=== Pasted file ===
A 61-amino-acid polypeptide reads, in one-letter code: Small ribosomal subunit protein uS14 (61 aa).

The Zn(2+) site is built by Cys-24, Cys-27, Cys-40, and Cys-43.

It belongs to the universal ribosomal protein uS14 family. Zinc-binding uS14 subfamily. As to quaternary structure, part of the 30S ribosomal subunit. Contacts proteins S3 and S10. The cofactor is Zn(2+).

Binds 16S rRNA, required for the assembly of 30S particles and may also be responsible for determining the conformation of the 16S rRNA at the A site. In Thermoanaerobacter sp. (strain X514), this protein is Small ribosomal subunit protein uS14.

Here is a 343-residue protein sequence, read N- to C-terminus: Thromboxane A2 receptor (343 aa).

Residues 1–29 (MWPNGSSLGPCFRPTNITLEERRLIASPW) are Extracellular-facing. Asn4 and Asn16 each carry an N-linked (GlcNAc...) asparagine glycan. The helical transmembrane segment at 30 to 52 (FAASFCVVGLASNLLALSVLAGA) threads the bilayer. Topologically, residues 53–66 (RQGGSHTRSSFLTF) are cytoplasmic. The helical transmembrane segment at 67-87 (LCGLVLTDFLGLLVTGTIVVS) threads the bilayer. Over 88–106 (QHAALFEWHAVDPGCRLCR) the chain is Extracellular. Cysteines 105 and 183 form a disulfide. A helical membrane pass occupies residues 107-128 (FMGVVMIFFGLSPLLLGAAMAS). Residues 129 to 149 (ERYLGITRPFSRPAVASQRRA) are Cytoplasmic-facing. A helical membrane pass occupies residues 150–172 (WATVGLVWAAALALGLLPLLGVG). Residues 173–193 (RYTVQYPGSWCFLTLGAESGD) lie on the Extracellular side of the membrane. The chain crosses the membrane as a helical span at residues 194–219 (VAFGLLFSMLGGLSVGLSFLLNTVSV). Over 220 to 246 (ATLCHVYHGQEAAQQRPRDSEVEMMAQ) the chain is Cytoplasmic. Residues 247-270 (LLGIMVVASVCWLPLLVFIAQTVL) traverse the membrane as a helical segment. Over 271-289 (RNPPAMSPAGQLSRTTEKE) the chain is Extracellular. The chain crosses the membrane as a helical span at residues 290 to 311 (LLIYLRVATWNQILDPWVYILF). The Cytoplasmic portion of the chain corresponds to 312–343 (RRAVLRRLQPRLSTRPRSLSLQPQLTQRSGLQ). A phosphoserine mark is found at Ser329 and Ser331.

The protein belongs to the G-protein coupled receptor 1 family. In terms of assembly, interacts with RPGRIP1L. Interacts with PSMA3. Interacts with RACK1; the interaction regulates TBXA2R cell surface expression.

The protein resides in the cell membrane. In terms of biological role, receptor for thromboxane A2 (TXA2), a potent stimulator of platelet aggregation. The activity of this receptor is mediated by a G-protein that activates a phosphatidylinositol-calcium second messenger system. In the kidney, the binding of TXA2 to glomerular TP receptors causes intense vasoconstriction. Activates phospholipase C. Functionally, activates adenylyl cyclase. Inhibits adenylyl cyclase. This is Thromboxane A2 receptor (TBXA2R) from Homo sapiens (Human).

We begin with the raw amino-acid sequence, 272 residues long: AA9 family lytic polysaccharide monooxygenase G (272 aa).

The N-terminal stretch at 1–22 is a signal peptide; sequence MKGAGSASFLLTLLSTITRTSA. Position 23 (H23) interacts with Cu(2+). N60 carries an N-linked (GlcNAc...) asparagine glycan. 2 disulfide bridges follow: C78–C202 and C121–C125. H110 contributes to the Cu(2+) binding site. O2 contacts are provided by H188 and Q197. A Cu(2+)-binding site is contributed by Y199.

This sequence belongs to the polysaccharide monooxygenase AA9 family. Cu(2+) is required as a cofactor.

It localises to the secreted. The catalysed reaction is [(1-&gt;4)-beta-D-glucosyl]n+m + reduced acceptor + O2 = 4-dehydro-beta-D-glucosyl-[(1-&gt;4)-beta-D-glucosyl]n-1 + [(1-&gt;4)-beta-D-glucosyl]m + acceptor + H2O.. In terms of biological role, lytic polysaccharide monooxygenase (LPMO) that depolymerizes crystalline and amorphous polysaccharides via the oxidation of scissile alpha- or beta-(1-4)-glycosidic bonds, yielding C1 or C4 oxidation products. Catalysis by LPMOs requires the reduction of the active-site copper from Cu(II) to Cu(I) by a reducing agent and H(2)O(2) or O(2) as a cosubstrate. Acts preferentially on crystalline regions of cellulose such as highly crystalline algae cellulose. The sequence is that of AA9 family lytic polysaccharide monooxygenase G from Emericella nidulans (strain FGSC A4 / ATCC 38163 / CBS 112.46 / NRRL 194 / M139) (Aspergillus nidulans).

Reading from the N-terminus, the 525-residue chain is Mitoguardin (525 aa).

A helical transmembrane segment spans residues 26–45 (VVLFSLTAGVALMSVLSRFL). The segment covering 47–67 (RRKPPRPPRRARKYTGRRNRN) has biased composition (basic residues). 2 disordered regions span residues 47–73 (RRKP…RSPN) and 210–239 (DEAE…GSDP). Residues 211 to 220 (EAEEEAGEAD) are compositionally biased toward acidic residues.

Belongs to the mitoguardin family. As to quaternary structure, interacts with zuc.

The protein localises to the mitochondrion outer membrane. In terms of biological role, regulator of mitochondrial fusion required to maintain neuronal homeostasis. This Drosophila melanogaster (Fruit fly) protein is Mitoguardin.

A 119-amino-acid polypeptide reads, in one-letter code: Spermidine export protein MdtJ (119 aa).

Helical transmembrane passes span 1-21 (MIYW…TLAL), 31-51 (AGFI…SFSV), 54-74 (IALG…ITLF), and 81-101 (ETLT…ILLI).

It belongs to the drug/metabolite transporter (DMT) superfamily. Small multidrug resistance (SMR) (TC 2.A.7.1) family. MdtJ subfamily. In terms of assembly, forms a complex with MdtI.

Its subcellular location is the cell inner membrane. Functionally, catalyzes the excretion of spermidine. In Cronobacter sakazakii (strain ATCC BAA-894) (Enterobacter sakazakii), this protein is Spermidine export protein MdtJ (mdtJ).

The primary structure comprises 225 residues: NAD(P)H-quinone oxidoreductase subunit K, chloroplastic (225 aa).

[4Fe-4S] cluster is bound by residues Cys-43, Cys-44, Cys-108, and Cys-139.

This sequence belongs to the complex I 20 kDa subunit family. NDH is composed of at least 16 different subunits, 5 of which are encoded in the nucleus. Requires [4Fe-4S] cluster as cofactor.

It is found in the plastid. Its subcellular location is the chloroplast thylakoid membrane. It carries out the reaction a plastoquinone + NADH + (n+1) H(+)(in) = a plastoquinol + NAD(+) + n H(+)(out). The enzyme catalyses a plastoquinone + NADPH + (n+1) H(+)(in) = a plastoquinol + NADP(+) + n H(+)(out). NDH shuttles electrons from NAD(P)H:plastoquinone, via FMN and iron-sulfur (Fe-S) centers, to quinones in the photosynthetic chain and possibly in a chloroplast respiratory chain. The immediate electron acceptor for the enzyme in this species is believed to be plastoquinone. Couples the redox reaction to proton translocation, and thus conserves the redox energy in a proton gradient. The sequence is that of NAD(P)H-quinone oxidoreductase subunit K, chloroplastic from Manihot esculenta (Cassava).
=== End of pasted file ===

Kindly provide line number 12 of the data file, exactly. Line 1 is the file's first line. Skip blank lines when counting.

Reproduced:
It localises to the secreted. The catalysed reaction is [(1-&gt;4)-beta-D-glucosyl]n+m + reduced acceptor + O2 = 4-dehydro-beta-D-glucosyl-[(1-&gt;4)-beta-D-glucosyl]n-1 + [(1-&gt;4)-beta-D-glucosyl]m + acceptor + H2O.. In terms of biological role, lytic polysaccharide monooxygenase (LPMO) that depolymerizes crystalline and amorphous polysaccharides via the oxidation of scissile alpha- or beta-(1-4)-glycosidic bonds, yielding C1 or C4 oxidation products. Catalysis by LPMOs requires the reduction of the active-site copper from Cu(II) to Cu(I) by a reducing agent and H(2)O(2) or O(2) as a cosubstrate. Acts preferentially on crystalline regions of cellulose such as highly crystalline algae cellulose. The sequence is that of AA9 family lytic polysaccharide monooxygenase G from Emericella nidulans (strain FGSC A4 / ATCC 38163 / CBS 112.46 / NRRL 194 / M139) (Aspergillus nidulans).